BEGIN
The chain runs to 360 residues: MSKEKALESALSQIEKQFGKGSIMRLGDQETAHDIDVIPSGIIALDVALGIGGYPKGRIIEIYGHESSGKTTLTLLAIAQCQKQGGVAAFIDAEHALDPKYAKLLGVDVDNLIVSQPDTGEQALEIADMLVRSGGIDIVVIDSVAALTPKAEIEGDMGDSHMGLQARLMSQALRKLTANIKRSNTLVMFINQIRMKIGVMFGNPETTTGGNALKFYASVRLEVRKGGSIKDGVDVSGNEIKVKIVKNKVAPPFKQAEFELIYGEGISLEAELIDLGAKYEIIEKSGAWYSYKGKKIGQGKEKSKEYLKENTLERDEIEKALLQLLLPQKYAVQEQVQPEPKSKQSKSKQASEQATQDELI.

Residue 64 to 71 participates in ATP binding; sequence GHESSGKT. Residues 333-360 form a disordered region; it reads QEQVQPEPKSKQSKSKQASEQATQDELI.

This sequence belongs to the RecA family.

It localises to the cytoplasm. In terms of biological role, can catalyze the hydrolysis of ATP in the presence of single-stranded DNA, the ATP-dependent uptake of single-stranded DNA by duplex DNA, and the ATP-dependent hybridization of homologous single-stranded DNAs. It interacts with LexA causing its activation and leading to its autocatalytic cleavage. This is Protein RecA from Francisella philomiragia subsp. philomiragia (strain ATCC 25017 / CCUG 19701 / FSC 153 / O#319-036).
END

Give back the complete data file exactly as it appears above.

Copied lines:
The chain runs to 360 residues: MSKEKALESALSQIEKQFGKGSIMRLGDQETAHDIDVIPSGIIALDVALGIGGYPKGRIIEIYGHESSGKTTLTLLAIAQCQKQGGVAAFIDAEHALDPKYAKLLGVDVDNLIVSQPDTGEQALEIADMLVRSGGIDIVVIDSVAALTPKAEIEGDMGDSHMGLQARLMSQALRKLTANIKRSNTLVMFINQIRMKIGVMFGNPETTTGGNALKFYASVRLEVRKGGSIKDGVDVSGNEIKVKIVKNKVAPPFKQAEFELIYGEGISLEAELIDLGAKYEIIEKSGAWYSYKGKKIGQGKEKSKEYLKENTLERDEIEKALLQLLLPQKYAVQEQVQPEPKSKQSKSKQASEQATQDELI.

Residue 64 to 71 participates in ATP binding; sequence GHESSGKT. Residues 333-360 form a disordered region; it reads QEQVQPEPKSKQSKSKQASEQATQDELI.

This sequence belongs to the RecA family.

It localises to the cytoplasm. In terms of biological role, can catalyze the hydrolysis of ATP in the presence of single-stranded DNA, the ATP-dependent uptake of single-stranded DNA by duplex DNA, and the ATP-dependent hybridization of homologous single-stranded DNAs. It interacts with LexA causing its activation and leading to its autocatalytic cleavage. This is Protein RecA from Francisella philomiragia subsp. philomiragia (strain ATCC 25017 / CCUG 19701 / FSC 153 / O#319-036).